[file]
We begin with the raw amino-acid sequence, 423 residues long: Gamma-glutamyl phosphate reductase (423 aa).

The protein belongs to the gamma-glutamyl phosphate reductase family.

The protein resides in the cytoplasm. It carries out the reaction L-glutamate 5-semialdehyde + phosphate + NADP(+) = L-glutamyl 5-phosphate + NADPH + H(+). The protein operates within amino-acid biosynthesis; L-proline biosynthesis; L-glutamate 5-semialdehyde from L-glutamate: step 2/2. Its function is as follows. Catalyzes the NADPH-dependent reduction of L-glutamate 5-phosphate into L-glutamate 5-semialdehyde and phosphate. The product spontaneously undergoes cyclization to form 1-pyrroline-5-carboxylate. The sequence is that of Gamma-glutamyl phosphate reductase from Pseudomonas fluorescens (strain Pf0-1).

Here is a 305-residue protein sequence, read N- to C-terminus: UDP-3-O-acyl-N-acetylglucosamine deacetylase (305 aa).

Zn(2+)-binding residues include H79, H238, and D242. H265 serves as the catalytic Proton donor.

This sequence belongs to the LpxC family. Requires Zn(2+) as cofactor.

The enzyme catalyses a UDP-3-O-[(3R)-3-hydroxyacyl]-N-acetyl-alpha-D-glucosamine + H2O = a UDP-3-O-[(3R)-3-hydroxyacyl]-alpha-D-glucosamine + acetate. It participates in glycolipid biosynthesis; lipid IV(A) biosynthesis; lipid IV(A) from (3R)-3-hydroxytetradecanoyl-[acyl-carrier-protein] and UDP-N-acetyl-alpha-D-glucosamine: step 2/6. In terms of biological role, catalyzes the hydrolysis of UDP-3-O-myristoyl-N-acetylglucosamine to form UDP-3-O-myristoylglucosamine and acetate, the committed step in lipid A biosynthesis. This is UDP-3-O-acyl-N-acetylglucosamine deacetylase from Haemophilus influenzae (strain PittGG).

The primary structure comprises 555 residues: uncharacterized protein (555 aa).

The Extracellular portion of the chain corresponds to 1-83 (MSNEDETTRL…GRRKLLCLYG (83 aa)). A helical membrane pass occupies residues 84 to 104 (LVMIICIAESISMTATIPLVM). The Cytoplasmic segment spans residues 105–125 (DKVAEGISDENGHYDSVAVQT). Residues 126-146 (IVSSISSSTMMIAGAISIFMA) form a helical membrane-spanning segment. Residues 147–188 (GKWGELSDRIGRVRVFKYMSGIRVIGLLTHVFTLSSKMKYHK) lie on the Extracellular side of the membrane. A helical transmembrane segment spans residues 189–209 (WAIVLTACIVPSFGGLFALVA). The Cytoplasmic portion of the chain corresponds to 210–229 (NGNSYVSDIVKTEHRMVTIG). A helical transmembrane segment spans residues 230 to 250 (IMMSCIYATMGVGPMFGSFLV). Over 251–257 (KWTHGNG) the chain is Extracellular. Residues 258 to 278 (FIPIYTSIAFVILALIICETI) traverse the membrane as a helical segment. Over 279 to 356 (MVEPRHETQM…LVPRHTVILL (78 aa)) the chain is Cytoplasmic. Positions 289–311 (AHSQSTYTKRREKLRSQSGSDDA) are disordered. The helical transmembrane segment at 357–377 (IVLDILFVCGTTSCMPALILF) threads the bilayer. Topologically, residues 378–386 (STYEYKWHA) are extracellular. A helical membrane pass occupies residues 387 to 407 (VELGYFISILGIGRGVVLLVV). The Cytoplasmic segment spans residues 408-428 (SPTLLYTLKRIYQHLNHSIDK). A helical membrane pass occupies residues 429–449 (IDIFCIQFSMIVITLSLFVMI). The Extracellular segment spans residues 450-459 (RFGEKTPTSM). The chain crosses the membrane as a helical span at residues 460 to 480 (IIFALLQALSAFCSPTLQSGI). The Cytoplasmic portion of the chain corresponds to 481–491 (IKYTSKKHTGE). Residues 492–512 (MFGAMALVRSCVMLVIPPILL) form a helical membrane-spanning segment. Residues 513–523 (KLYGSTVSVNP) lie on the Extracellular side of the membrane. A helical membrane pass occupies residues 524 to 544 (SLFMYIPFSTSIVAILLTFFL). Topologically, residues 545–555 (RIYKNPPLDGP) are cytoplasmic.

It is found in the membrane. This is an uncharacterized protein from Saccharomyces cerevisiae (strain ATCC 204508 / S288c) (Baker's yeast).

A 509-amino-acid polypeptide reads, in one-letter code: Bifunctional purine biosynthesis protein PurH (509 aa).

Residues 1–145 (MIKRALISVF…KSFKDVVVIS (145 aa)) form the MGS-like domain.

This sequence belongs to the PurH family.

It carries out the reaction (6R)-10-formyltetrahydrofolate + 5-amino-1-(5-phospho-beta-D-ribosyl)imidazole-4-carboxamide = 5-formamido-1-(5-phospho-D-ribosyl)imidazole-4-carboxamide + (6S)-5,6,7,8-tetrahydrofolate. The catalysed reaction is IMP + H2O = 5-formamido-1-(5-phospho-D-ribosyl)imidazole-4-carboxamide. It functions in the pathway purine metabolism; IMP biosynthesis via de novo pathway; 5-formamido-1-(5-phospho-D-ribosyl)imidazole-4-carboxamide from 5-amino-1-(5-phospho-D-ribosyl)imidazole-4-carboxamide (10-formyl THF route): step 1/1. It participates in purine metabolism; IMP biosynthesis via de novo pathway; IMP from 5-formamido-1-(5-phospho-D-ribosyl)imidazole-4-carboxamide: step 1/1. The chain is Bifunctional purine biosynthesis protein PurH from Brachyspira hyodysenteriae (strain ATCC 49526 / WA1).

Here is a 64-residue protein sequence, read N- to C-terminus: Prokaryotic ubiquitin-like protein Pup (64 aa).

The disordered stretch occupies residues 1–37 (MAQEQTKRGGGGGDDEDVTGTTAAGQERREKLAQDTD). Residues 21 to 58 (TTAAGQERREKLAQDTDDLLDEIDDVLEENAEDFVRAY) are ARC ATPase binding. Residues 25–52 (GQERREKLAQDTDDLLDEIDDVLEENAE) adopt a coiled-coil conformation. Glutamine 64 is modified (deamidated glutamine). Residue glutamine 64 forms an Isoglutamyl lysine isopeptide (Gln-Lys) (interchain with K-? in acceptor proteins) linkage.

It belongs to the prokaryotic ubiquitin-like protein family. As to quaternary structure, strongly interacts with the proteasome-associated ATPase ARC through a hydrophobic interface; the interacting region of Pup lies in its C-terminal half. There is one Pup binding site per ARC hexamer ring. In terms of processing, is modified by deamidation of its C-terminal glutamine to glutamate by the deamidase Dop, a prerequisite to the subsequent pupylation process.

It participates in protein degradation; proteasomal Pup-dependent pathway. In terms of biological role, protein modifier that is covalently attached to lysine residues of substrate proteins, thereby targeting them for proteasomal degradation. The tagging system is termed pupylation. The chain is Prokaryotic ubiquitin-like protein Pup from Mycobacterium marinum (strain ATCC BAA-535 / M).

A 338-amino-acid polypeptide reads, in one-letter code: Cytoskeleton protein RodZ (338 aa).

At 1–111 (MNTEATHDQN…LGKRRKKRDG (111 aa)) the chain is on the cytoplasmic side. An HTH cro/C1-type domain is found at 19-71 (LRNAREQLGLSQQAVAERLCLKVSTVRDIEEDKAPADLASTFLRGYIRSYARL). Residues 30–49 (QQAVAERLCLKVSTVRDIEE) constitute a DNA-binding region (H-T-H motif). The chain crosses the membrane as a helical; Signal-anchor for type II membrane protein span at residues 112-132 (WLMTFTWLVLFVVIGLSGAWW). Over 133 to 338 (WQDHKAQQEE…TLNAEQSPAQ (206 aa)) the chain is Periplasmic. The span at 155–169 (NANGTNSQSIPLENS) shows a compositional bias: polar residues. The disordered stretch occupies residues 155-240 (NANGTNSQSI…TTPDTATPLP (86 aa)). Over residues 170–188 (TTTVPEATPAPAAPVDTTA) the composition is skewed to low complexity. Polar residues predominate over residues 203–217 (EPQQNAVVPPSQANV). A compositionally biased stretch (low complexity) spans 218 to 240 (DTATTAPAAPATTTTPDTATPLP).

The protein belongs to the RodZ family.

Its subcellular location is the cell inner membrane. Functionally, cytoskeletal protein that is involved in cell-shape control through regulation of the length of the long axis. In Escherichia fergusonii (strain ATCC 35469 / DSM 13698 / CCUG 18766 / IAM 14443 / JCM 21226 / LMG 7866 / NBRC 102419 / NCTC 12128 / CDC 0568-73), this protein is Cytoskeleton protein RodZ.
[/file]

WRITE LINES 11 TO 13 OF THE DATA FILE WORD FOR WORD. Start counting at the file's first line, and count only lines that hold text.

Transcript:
A 509-amino-acid polypeptide reads, in one-letter code: Bifunctional purine biosynthesis protein PurH (509 aa).

Residues 1–145 (MIKRALISVF…KSFKDVVVIS (145 aa)) form the MGS-like domain.

This sequence belongs to the PurH family.